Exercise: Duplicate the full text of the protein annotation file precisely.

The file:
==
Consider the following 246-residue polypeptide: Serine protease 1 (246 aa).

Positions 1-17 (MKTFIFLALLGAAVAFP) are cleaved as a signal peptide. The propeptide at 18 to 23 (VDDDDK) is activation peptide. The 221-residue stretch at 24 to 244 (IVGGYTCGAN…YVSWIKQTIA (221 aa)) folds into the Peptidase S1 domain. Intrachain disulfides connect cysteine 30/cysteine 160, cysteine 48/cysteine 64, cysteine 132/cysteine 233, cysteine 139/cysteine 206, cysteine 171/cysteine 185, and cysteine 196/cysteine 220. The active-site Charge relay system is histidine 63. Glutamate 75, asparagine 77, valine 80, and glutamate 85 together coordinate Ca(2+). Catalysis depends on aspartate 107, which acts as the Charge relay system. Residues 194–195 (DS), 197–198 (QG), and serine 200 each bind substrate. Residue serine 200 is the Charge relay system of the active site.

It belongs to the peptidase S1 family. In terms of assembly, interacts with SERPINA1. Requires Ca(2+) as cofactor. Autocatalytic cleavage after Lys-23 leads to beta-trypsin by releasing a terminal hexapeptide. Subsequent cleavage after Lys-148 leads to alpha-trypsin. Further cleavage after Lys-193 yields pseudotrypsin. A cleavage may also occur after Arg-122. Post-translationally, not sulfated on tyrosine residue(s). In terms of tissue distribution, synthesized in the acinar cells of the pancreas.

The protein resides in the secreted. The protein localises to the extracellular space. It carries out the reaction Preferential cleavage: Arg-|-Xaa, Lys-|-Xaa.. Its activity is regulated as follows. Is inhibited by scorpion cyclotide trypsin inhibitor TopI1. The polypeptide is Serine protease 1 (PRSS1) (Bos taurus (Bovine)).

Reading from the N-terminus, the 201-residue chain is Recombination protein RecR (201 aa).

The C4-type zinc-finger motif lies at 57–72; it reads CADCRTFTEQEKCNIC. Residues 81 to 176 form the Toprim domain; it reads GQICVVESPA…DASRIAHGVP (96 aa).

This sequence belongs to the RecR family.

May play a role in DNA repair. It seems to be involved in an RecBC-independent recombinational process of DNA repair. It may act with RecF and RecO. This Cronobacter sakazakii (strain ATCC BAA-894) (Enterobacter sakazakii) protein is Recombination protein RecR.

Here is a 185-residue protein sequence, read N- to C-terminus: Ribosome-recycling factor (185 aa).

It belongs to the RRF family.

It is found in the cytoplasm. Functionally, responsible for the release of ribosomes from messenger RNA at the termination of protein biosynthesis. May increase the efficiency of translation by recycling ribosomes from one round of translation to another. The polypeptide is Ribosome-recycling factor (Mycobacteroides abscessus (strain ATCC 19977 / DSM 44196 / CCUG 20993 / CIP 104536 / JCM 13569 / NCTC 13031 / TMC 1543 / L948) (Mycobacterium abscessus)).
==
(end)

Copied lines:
Consider the following 246-residue polypeptide: Serine protease 1 (246 aa).

Positions 1-17 (MKTFIFLALLGAAVAFP) are cleaved as a signal peptide. The propeptide at 18 to 23 (VDDDDK) is activation peptide. The 221-residue stretch at 24 to 244 (IVGGYTCGAN…YVSWIKQTIA (221 aa)) folds into the Peptidase S1 domain. Intrachain disulfides connect cysteine 30/cysteine 160, cysteine 48/cysteine 64, cysteine 132/cysteine 233, cysteine 139/cysteine 206, cysteine 171/cysteine 185, and cysteine 196/cysteine 220. The active-site Charge relay system is histidine 63. Glutamate 75, asparagine 77, valine 80, and glutamate 85 together coordinate Ca(2+). Catalysis depends on aspartate 107, which acts as the Charge relay system. Residues 194–195 (DS), 197–198 (QG), and serine 200 each bind substrate. Residue serine 200 is the Charge relay system of the active site.

It belongs to the peptidase S1 family. In terms of assembly, interacts with SERPINA1. Requires Ca(2+) as cofactor. Autocatalytic cleavage after Lys-23 leads to beta-trypsin by releasing a terminal hexapeptide. Subsequent cleavage after Lys-148 leads to alpha-trypsin. Further cleavage after Lys-193 yields pseudotrypsin. A cleavage may also occur after Arg-122. Post-translationally, not sulfated on tyrosine residue(s). In terms of tissue distribution, synthesized in the acinar cells of the pancreas.

The protein resides in the secreted. The protein localises to the extracellular space. It carries out the reaction Preferential cleavage: Arg-|-Xaa, Lys-|-Xaa.. Its activity is regulated as follows. Is inhibited by scorpion cyclotide trypsin inhibitor TopI1. The polypeptide is Serine protease 1 (PRSS1) (Bos taurus (Bovine)).

Reading from the N-terminus, the 201-residue chain is Recombination protein RecR (201 aa).

The C4-type zinc-finger motif lies at 57–72; it reads CADCRTFTEQEKCNIC. Residues 81 to 176 form the Toprim domain; it reads GQICVVESPA…DASRIAHGVP (96 aa).

This sequence belongs to the RecR family.

May play a role in DNA repair. It seems to be involved in an RecBC-independent recombinational process of DNA repair. It may act with RecF and RecO. This Cronobacter sakazakii (strain ATCC BAA-894) (Enterobacter sakazakii) protein is Recombination protein RecR.

Here is a 185-residue protein sequence, read N- to C-terminus: Ribosome-recycling factor (185 aa).

It belongs to the RRF family.

It is found in the cytoplasm. Functionally, responsible for the release of ribosomes from messenger RNA at the termination of protein biosynthesis. May increase the efficiency of translation by recycling ribosomes from one round of translation to another. The polypeptide is Ribosome-recycling factor (Mycobacteroides abscessus (strain ATCC 19977 / DSM 44196 / CCUG 20993 / CIP 104536 / JCM 13569 / NCTC 13031 / TMC 1543 / L948) (Mycobacterium abscessus)).